It is tragic when the ruthless leader of Russia makes considerably more sense, and better expresses American national interests, than the President of the United States:
No one doubts that poison gas was used in Syria. But there is every
reason to believe it was used not by the Syrian Army, but by opposition
forces, to provoke intervention by their powerful foreign patrons, who
would be siding with the fundamentalists. Reports that militants are
preparing another attack — this time against Israel — cannot be ignored.
It is alarming that military intervention in internal conflicts in
foreign countries has become commonplace for the United States. Is it in
America’s long-term interest? I doubt it. Millions around the world
increasingly see America not as a model of democracy but as relying
solely on brute force, cobbling coalitions together under the slogan
“you’re either with us or against us.”
But force has proved ineffective and pointless. Afghanistan is reeling,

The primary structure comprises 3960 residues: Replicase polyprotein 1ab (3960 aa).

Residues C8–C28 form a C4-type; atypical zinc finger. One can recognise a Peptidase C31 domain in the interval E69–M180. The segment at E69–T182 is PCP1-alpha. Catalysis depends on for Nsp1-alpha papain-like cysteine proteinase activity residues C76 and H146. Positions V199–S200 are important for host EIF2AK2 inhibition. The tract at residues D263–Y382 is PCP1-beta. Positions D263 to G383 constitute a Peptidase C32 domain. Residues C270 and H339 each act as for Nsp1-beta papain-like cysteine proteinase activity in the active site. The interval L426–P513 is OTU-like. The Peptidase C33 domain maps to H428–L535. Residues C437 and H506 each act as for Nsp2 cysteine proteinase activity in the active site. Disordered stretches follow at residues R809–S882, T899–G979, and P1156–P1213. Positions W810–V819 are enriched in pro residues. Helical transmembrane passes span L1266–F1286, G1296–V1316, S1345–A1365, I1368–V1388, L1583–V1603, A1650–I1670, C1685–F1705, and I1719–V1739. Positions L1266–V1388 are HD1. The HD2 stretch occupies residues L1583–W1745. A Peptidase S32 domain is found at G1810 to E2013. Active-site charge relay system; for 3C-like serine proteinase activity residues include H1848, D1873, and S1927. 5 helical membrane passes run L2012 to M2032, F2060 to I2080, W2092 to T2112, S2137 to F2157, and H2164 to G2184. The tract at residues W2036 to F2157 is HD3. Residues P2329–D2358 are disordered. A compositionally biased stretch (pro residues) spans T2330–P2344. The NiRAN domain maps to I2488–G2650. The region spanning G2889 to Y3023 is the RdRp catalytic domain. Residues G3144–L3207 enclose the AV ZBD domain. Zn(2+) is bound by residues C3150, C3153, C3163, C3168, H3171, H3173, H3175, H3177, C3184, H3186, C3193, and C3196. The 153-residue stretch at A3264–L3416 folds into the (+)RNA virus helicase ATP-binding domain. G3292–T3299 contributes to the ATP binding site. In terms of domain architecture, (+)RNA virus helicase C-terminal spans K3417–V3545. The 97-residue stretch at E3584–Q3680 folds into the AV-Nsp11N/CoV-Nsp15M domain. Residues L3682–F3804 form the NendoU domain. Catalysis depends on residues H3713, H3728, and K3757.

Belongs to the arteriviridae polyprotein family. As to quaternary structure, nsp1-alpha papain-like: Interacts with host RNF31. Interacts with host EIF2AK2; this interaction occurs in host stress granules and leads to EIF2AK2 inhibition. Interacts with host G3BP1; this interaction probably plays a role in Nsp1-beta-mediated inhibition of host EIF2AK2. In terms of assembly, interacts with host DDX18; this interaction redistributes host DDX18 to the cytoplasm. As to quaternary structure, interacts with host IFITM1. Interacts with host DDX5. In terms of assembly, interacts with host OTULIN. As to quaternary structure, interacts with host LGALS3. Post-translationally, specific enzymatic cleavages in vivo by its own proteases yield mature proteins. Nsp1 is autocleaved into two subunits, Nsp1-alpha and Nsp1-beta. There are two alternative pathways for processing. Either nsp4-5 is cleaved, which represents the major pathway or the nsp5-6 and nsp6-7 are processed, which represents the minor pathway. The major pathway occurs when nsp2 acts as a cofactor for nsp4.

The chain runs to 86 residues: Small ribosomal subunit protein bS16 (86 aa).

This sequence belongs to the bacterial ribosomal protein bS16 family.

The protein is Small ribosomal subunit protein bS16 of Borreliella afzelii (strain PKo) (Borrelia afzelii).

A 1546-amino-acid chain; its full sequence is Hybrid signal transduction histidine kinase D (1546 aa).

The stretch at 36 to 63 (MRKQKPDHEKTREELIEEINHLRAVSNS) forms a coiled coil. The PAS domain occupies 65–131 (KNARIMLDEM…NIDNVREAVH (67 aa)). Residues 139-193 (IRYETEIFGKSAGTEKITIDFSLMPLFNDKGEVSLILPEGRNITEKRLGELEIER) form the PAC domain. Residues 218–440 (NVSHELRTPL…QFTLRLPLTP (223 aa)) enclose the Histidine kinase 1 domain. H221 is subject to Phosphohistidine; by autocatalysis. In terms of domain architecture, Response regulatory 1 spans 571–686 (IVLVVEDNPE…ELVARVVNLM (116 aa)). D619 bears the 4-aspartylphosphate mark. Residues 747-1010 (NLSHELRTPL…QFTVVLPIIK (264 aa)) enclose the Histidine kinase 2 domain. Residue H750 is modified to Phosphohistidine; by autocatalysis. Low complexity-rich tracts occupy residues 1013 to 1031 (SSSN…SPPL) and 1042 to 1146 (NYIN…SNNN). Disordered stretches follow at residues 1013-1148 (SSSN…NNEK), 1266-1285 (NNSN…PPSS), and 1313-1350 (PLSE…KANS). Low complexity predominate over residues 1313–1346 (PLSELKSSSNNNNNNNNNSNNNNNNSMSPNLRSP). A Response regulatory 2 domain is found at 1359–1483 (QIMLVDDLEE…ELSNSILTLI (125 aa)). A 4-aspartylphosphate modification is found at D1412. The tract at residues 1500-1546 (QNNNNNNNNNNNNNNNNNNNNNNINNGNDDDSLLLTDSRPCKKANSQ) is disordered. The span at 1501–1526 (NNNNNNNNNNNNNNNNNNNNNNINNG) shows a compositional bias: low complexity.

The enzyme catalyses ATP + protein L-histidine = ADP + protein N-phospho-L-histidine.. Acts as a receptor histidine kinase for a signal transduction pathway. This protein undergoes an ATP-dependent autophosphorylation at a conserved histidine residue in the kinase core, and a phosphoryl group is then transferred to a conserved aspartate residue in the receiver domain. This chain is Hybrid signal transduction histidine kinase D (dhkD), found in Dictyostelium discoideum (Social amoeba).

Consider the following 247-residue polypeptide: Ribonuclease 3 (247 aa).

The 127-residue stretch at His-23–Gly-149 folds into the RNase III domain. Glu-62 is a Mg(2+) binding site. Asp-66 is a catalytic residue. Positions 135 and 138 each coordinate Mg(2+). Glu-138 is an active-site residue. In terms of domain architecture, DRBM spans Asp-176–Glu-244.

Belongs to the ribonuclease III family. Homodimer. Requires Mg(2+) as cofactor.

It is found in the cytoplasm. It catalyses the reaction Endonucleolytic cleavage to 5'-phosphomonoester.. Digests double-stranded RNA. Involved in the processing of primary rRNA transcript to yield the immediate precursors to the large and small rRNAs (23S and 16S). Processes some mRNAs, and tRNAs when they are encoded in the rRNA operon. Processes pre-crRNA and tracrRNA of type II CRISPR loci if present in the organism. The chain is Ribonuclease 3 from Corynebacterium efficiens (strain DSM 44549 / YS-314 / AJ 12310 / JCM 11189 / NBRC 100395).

and no one can say what will happen after international forces withdraw.
Libya is divided into tribes and clans. In Iraq the civil war
continues, with dozens killed each day. In the United States, many draw
an analogy between Iraq and Syria, and ask why their government would
want to repeat recent mistakes.
At least Mr. Putin has given us a head’s up on what could be the next international false flag: a highly improbable inflammatory attack on Israel by either Iran or the Assad regime that isn’t in response to a US assault on Syria.
Meanwhile, our elected leaders demonstrate that Idiocracy was, indeed, prophetic:
“I almost wanted to vomit,” Senate Foreign Relations Chairman Robert Menendez, (D-N.J.) told CNN.
He so totally wanted to hurl. So, we should, like, TOTALLY invade Syria. Because Holocaust. Duh.
“Putin’s NYT op-ed is an insult to the intelligence of every American”
— John McCain (@SenJohnMcCain) September 12, 2013
No, Mr. McCain, your presidential campaign was an insult to the intelligence of every American. And the fact that you still have a political career at all is testimony to the corrupt nature of the U.S. political system.